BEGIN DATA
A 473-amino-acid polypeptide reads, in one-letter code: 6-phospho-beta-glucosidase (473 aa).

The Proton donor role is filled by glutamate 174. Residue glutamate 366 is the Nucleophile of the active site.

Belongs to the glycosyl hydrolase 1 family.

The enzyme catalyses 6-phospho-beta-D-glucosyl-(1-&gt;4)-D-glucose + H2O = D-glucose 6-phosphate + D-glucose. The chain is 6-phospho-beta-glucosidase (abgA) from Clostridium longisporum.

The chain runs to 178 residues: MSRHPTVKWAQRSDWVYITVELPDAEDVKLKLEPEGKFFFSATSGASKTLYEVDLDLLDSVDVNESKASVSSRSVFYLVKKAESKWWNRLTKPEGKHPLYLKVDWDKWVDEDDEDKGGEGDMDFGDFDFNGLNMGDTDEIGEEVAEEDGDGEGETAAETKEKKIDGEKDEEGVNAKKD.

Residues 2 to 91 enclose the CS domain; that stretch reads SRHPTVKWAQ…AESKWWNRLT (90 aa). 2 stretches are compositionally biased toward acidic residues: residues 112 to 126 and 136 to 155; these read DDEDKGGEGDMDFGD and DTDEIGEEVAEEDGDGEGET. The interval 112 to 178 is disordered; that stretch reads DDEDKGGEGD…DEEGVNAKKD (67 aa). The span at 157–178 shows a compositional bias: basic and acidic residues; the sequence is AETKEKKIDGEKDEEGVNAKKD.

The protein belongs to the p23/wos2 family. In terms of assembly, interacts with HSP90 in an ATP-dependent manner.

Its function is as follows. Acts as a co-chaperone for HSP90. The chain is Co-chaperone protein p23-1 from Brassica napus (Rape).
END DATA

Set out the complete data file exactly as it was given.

A 473-amino-acid polypeptide reads, in one-letter code: 6-phospho-beta-glucosidase (473 aa).

The Proton donor role is filled by glutamate 174. Residue glutamate 366 is the Nucleophile of the active site.

Belongs to the glycosyl hydrolase 1 family.

The enzyme catalyses 6-phospho-beta-D-glucosyl-(1-&gt;4)-D-glucose + H2O = D-glucose 6-phosphate + D-glucose. The chain is 6-phospho-beta-glucosidase (abgA) from Clostridium longisporum.

The chain runs to 178 residues: MSRHPTVKWAQRSDWVYITVELPDAEDVKLKLEPEGKFFFSATSGASKTLYEVDLDLLDSVDVNESKASVSSRSVFYLVKKAESKWWNRLTKPEGKHPLYLKVDWDKWVDEDDEDKGGEGDMDFGDFDFNGLNMGDTDEIGEEVAEEDGDGEGETAAETKEKKIDGEKDEEGVNAKKD.

Residues 2 to 91 enclose the CS domain; that stretch reads SRHPTVKWAQ…AESKWWNRLT (90 aa). 2 stretches are compositionally biased toward acidic residues: residues 112 to 126 and 136 to 155; these read DDEDKGGEGDMDFGD and DTDEIGEEVAEEDGDGEGET. The interval 112 to 178 is disordered; that stretch reads DDEDKGGEGD…DEEGVNAKKD (67 aa). The span at 157–178 shows a compositional bias: basic and acidic residues; the sequence is AETKEKKIDGEKDEEGVNAKKD.

The protein belongs to the p23/wos2 family. In terms of assembly, interacts with HSP90 in an ATP-dependent manner.

Its function is as follows. Acts as a co-chaperone for HSP90. The chain is Co-chaperone protein p23-1 from Brassica napus (Rape).